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Hurricanes in Yucatán

01 may 2024
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10 min. de lectura
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If you are new to Yucatán or just visiting, it is worth taking a moment to learn about hurricane season. From June 1 to November 30 we keep our eyes on the weather and its forecasts. Hurricanes, unlike earthquakes and tsunamis, take days to form, so you have time to prepare.
 
 

Hurricane season in Yucatán

The hurricane season in Yucatán is actually the Gulf's tropical cyclone season; this means it's important to keep an eye on not just hurricanes, but also tropical depressions and storms.

 

Tropical depressions and storms have winds between 40 and 117 km/h (or 24 and 72 mph). Once they reach 118 km/h (73 mph), these weather phenomena are considered hurricanes. There are five levels of hurricanes; according to the Saffir-Simpson intensity scale, these range from Category 1 (with wind speeds between 118 and 153 km/h, or 75 and 95 mph) to Category 5 (winds exceeding 250 km/h or 155 mph). 

 

For 2024, the Department of Atmospheric Sciences at Colorado State University is predicting an 'extremely active' hurricane season for the Atlantic. This is due to the shift from El Niño to La Niña this year. They expect 23 named storms (much higher than the average of 14 between 1991 and 2020), with 11 of those potentially becoming hurricanes.

 

 

What to expect during hurricane season in Yucatán

In Yucatán, most houses are made of metal and concrete, making them very safe against the strong winds during the tropical cyclone season. However, it’s true that at these wind speeds, extreme damage can occur, and if the hurricane brings rain, it can cause severe damage as well.

 

On the coast, the sea can gain unexpected strength and destroy whatever is in its path; depending on the severity of the threat, authorities might urge people in those areas to evacuate. If this happens, don’t ignore their recommendations; the sea can completely destroy even the most solid concrete structures.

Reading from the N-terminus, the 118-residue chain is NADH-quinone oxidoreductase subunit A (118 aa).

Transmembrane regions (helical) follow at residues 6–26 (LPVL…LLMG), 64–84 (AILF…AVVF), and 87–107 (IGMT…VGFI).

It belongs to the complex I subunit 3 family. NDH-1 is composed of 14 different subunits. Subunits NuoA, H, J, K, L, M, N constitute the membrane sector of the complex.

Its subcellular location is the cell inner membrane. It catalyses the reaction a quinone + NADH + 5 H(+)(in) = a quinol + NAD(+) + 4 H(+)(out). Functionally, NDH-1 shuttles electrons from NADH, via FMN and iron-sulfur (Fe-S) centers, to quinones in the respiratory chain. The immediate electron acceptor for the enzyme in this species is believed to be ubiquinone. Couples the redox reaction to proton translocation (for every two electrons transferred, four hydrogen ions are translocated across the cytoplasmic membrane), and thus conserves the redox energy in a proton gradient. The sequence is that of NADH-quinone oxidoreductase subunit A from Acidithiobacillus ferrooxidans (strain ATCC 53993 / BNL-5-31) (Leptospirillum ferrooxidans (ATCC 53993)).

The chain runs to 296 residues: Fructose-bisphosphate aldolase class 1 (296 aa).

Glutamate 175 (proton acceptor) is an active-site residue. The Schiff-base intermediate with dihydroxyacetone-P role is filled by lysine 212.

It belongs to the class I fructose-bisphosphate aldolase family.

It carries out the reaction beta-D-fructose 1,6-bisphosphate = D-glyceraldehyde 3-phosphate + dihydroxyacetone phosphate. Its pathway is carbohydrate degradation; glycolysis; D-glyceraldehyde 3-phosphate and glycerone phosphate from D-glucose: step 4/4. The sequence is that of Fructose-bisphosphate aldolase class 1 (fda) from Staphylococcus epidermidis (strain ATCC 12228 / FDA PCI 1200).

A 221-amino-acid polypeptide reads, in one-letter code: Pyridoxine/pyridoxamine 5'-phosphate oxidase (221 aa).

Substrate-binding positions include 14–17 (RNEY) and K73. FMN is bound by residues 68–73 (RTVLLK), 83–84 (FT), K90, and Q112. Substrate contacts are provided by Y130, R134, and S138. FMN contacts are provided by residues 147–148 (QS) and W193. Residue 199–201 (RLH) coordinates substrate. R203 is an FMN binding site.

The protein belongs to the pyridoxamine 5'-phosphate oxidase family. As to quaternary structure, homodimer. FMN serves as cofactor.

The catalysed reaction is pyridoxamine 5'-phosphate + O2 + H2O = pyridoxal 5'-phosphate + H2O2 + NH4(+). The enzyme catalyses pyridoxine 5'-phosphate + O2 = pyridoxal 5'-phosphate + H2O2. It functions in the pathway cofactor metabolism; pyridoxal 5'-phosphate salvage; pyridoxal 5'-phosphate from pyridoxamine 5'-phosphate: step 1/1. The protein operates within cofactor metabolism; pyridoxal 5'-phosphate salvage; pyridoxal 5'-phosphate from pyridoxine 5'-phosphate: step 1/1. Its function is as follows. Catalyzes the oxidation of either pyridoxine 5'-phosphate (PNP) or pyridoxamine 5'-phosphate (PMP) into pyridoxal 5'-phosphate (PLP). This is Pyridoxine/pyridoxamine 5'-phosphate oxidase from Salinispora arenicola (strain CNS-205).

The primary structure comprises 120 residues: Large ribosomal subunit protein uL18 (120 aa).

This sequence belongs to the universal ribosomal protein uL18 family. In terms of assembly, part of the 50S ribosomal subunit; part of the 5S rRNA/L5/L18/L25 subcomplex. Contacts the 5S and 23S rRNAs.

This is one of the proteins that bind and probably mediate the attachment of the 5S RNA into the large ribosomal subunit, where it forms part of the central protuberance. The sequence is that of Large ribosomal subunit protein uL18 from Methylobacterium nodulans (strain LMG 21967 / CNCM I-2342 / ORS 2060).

But don’t be afraid: hurricanes are seen coming days in advance, and it’s unlikely they will catch us by surprise. Here are some recommendations.

 

 

Early warning system for tropical cyclones in Yucatán

In Yucatán, as in all of México, we have a hurricane alert system based on five colors:
 
🔵 Blue alert: Minimal danger
🟢 Green alert: Low danger
🟡 Yellow alert: Moderate danger
🟠 Orange alert: High danger
🔴 Red alert: Maximum alert

 

What does the blue hurricane alert mean in México?

🔵 As the hurricane approaches: Advisory
🔵 As the hurricane moves away: Advisory
 
During the approach phase, the blue alert means a cyclone (whether a tropical depression or hurricane) has been detected in the area; this does not necessarily mean the hurricane will impact the alert zone. The blue alert is issued when there is a possibility that, within 72 hours, the area may experience winds exceeding 63 km/h (39 mph). While the blue alert is active, bulletins are issued at least every 24 hours.
 

What does the green hurricane alert mean in México?

🟢 As the hurricane approaches: Prevention
🟢 As the hurricane moves away: Surveillance
 
During the approach phase, the green alert means there is a tropical cyclone whose winds could affect the area within the next 24 to 72 hours. As with the blue alert, it does not necessarily mean there will be impacts, as hurricane paths are difficult to predict with precision. While the green alert is active, bulletins are issued at least every 12 hours.
 

What does the yellow hurricane alert mean in México?

🟡 As the hurricane approaches: Preparation
🟡 As the hurricane moves away: Monitoring
 
During the approach phase, the yellow alert means the area could experience winds exceeding 63 km/h within 60 to 6 hours. The impact is not imminent but likely; residents in risk areas (e.g., coastal areas or non-concrete buildings) are advised to prepare for possible evacuation. While the yellow alert is active, bulletins are issued at least every 6 hours.